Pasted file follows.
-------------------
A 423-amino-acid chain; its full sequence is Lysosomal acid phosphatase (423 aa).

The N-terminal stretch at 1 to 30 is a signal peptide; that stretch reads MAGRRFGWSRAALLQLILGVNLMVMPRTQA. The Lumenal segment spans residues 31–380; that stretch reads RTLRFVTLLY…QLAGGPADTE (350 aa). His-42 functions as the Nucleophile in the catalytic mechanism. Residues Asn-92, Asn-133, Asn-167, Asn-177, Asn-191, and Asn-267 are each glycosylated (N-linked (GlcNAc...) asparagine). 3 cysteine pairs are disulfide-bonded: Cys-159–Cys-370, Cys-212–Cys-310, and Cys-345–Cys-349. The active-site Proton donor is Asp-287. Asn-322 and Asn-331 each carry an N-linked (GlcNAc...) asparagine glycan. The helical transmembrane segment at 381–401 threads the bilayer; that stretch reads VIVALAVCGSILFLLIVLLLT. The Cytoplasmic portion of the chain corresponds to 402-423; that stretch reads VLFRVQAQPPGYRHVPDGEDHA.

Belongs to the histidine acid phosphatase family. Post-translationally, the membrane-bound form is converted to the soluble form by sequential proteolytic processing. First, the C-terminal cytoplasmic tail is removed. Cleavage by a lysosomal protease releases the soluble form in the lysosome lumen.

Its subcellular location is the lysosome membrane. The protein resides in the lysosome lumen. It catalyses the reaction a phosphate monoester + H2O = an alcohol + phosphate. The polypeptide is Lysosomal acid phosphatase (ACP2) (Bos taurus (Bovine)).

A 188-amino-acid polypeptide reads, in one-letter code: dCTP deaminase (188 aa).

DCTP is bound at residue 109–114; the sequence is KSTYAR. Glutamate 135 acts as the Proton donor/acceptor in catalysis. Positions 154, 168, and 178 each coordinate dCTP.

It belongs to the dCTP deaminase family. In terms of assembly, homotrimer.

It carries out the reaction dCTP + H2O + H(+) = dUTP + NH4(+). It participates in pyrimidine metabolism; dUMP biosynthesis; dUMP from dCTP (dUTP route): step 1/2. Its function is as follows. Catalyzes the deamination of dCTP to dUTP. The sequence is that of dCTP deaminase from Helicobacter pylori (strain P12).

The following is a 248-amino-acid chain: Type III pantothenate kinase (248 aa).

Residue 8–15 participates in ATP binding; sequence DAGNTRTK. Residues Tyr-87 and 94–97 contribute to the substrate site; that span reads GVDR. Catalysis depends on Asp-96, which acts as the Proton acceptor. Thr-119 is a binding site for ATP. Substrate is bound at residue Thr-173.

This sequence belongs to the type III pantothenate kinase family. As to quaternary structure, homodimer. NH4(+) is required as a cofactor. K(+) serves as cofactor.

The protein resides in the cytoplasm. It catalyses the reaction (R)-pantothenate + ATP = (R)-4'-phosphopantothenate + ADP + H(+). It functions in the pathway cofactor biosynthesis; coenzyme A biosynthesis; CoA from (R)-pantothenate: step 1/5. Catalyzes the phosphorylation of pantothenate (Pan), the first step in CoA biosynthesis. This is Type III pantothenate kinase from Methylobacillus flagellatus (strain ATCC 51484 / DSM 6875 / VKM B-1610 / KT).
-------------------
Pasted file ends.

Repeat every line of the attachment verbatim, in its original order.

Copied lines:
A 423-amino-acid chain; its full sequence is Lysosomal acid phosphatase (423 aa).

The N-terminal stretch at 1 to 30 is a signal peptide; that stretch reads MAGRRFGWSRAALLQLILGVNLMVMPRTQA. The Lumenal segment spans residues 31–380; that stretch reads RTLRFVTLLY…QLAGGPADTE (350 aa). His-42 functions as the Nucleophile in the catalytic mechanism. Residues Asn-92, Asn-133, Asn-167, Asn-177, Asn-191, and Asn-267 are each glycosylated (N-linked (GlcNAc...) asparagine). 3 cysteine pairs are disulfide-bonded: Cys-159–Cys-370, Cys-212–Cys-310, and Cys-345–Cys-349. The active-site Proton donor is Asp-287. Asn-322 and Asn-331 each carry an N-linked (GlcNAc...) asparagine glycan. The helical transmembrane segment at 381–401 threads the bilayer; that stretch reads VIVALAVCGSILFLLIVLLLT. The Cytoplasmic portion of the chain corresponds to 402-423; that stretch reads VLFRVQAQPPGYRHVPDGEDHA.

Belongs to the histidine acid phosphatase family. Post-translationally, the membrane-bound form is converted to the soluble form by sequential proteolytic processing. First, the C-terminal cytoplasmic tail is removed. Cleavage by a lysosomal protease releases the soluble form in the lysosome lumen.

Its subcellular location is the lysosome membrane. The protein resides in the lysosome lumen. It catalyses the reaction a phosphate monoester + H2O = an alcohol + phosphate. The polypeptide is Lysosomal acid phosphatase (ACP2) (Bos taurus (Bovine)).

A 188-amino-acid polypeptide reads, in one-letter code: dCTP deaminase (188 aa).

DCTP is bound at residue 109–114; the sequence is KSTYAR. Glutamate 135 acts as the Proton donor/acceptor in catalysis. Positions 154, 168, and 178 each coordinate dCTP.

It belongs to the dCTP deaminase family. In terms of assembly, homotrimer.

It carries out the reaction dCTP + H2O + H(+) = dUTP + NH4(+). It participates in pyrimidine metabolism; dUMP biosynthesis; dUMP from dCTP (dUTP route): step 1/2. Its function is as follows. Catalyzes the deamination of dCTP to dUTP. The sequence is that of dCTP deaminase from Helicobacter pylori (strain P12).

The following is a 248-amino-acid chain: Type III pantothenate kinase (248 aa).

Residue 8–15 participates in ATP binding; sequence DAGNTRTK. Residues Tyr-87 and 94–97 contribute to the substrate site; that span reads GVDR. Catalysis depends on Asp-96, which acts as the Proton acceptor. Thr-119 is a binding site for ATP. Substrate is bound at residue Thr-173.

This sequence belongs to the type III pantothenate kinase family. As to quaternary structure, homodimer. NH4(+) is required as a cofactor. K(+) serves as cofactor.

The protein resides in the cytoplasm. It catalyses the reaction (R)-pantothenate + ATP = (R)-4'-phosphopantothenate + ADP + H(+). It functions in the pathway cofactor biosynthesis; coenzyme A biosynthesis; CoA from (R)-pantothenate: step 1/5. Catalyzes the phosphorylation of pantothenate (Pan), the first step in CoA biosynthesis. This is Type III pantothenate kinase from Methylobacillus flagellatus (strain ATCC 51484 / DSM 6875 / VKM B-1610 / KT).